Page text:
Continue to the next screen where you will be asked to upload a photo of yourself for authentication purposes. This photo will be part of your admission ticket. These are the examples given by the College Board for acceptable photos:
Basically, just use a clear photo that fully shows your face, isn’t too close up, and doesn’t include any other people. You can crop your photo after you upload it if necessary.
Step 7: Check Out
Proceed to the checkout step. Continue past the screen that gives you options to buy lots of prep books if you’re not interested. Review all your personal information and the tests you want to take before clicking “Make Payment.”
You will be asked to confirm your information one last time before you get to the payment screen. You can pay through PayPal or directly with a credit card depending on what’s easier for you:
That’s pretty much all there is to it. Registering for SAT Subject Tests is very similar to registering for the regular SAT, and it shouldn’t take more than 15-20 minutes at most if you skip filling out the information for your student profile (or have already filled it out).
Important Registration Tips for SAT Subject Tests
Although the SAT Subject Test registration process is pretty straightforward, there are some tips you should keep in mind so that you end up with the best testing experience.
First off, make sure you choose the best location. This might not always be your high school! Here’s a guide for how to pick the best test center for your needs.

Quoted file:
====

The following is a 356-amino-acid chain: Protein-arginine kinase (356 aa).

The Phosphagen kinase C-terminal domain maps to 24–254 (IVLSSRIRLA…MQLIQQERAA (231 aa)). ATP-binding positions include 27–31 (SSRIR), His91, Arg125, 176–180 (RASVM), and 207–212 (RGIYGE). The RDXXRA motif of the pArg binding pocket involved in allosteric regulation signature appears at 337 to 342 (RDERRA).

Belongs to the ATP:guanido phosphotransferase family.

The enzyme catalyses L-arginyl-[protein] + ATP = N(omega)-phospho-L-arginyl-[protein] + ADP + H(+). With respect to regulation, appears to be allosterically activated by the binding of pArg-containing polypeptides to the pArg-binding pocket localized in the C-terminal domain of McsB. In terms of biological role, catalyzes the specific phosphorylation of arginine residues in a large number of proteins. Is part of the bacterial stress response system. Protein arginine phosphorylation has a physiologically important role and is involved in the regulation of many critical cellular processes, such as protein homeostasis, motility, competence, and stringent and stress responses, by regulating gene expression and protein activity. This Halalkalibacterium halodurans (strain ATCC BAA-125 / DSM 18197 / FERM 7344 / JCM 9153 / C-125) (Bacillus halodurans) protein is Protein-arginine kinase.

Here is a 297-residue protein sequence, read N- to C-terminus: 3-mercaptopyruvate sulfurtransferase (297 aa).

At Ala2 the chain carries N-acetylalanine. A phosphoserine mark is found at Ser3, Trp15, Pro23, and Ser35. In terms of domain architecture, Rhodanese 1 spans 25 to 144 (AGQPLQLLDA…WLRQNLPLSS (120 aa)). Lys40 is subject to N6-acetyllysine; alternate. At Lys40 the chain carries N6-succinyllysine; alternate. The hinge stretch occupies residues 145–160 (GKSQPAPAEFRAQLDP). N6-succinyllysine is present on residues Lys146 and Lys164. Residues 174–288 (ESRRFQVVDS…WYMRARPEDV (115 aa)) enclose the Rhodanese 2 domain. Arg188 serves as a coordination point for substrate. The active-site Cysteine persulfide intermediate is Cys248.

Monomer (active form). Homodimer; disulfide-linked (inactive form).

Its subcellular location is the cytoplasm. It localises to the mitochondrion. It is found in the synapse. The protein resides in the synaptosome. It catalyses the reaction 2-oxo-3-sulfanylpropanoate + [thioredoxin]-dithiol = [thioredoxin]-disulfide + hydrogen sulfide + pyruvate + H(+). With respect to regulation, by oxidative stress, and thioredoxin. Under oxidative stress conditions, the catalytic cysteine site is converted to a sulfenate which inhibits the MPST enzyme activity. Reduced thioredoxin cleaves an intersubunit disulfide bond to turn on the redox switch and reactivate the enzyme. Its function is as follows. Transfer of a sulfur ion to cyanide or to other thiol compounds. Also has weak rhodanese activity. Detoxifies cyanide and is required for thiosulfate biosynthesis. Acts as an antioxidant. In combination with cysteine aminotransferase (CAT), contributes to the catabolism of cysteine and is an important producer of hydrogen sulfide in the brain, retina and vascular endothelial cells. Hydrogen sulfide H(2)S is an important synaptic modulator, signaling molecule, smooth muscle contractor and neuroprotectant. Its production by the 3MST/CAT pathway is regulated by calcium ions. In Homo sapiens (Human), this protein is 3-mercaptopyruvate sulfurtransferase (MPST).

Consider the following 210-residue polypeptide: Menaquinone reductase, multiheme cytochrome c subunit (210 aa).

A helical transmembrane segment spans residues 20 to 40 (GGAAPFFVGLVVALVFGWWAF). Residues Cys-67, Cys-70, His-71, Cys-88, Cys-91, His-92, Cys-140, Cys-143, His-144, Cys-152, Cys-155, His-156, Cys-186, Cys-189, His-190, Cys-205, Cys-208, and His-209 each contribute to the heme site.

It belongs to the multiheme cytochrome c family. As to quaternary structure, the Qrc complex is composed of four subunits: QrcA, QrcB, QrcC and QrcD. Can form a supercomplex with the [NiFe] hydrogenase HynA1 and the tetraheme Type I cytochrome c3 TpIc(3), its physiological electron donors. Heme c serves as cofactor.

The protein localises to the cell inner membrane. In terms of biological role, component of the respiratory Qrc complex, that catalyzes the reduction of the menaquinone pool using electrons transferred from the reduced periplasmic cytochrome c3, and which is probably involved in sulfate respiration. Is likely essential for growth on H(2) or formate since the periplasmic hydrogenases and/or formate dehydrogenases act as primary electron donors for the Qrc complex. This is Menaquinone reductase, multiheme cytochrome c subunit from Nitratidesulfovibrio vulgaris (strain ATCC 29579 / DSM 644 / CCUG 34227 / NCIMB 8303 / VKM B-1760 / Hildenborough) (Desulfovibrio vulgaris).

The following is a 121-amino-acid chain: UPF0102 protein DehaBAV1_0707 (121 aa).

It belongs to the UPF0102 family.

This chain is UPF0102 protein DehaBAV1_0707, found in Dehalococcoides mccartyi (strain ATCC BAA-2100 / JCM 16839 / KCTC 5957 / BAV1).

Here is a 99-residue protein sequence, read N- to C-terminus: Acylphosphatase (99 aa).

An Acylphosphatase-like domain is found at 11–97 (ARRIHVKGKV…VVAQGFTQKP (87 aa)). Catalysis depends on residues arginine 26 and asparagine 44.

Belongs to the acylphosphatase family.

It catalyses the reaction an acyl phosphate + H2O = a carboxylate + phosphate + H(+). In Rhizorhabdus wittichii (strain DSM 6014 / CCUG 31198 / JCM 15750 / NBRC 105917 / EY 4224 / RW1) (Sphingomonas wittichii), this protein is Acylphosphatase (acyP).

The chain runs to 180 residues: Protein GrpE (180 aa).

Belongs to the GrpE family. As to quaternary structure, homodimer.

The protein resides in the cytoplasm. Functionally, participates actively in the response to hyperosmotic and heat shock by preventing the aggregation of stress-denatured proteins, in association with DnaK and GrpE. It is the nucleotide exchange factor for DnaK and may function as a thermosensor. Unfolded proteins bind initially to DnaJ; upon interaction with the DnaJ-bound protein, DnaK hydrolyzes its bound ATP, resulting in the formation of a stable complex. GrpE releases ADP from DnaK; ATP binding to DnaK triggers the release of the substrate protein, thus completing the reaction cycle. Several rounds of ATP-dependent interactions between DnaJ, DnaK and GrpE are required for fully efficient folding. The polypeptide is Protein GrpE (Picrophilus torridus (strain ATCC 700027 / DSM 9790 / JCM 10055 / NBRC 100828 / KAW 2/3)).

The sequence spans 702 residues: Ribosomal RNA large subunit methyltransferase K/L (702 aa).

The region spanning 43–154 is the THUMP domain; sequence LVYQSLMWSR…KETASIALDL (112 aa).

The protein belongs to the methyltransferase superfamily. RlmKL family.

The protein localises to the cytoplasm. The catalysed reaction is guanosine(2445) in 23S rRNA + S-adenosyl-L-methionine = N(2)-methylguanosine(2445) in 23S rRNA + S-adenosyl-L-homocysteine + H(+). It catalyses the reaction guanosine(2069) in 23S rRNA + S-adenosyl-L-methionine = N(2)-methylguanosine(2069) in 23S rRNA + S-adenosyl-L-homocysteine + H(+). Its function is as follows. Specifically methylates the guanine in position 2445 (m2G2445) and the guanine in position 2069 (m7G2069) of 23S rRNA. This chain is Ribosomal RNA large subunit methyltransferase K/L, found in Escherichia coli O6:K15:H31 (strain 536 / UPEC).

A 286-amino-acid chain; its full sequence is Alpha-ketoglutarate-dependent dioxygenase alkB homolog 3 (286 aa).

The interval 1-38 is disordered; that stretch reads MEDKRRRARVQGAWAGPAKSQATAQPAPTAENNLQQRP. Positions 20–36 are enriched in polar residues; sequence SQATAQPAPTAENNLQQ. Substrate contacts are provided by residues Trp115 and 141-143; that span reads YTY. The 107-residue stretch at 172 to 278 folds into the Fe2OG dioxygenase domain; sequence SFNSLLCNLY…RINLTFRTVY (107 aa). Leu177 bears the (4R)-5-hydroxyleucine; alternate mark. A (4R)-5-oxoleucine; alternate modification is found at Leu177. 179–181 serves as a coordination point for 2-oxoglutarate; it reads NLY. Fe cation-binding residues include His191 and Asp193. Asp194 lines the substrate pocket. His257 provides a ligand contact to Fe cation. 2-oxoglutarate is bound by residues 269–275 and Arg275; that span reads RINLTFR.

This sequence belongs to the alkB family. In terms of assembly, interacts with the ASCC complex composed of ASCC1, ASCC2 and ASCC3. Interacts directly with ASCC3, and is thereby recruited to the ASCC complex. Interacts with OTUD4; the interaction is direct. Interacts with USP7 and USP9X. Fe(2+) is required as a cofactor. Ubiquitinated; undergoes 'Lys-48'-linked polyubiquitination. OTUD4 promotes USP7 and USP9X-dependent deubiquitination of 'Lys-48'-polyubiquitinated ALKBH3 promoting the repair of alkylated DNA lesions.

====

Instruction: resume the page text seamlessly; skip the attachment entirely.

You should also register well before the test's deadline so that you don’t have to pay any late fees. Here are the upcoming test dates and registration deadlines. Subject Tests are offered on all of these dates except for the one in March. Check this link to verify that the exam you want to take will be offered on the date of your choosing.
Be sure to apply for a fee waiver before you register if you think you might qualify. Read our guide for more information on how to get a fee waiver for the SAT and SAT Subject Tests. You can get two fee waivers for SAT Subject Test registration. This waiver will cover your registration for one full test day, so it can pay for one, two, or three subject tests if you take them all at once.
The early bird catches the Subject Test worm. Or something like that. I just really enjoy this chubby bird.
What score should you aim for on your SAT Subject Tests? Learn more about what a good score might look like for you.
Some colleges require or recommend two or three Subject Tests. Read our guide to deciding how many you should take.
Do you need to take the Math 2 SAT Subject Test? Find out when you should take it in order to get your best possible score.
Want to improve your SAT score by 160 points or your ACT score by 4 points? We've written a guide for each test about the top 5 strategies you must be using to have a shot at improving your score. Download it for free now:
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Samantha is a blog content writer for PrepScholar. Her goal is to help students adopt a less stressful view of standardized testing and other academic challenges through her articles. Samantha is also passionate about art and graduated with honors from Dartmouth College as a Studio Art major in 2014. In high school, she earned a 2400 on the SAT, 5's on all seven of her AP tests, and was named a National Merit Scholar.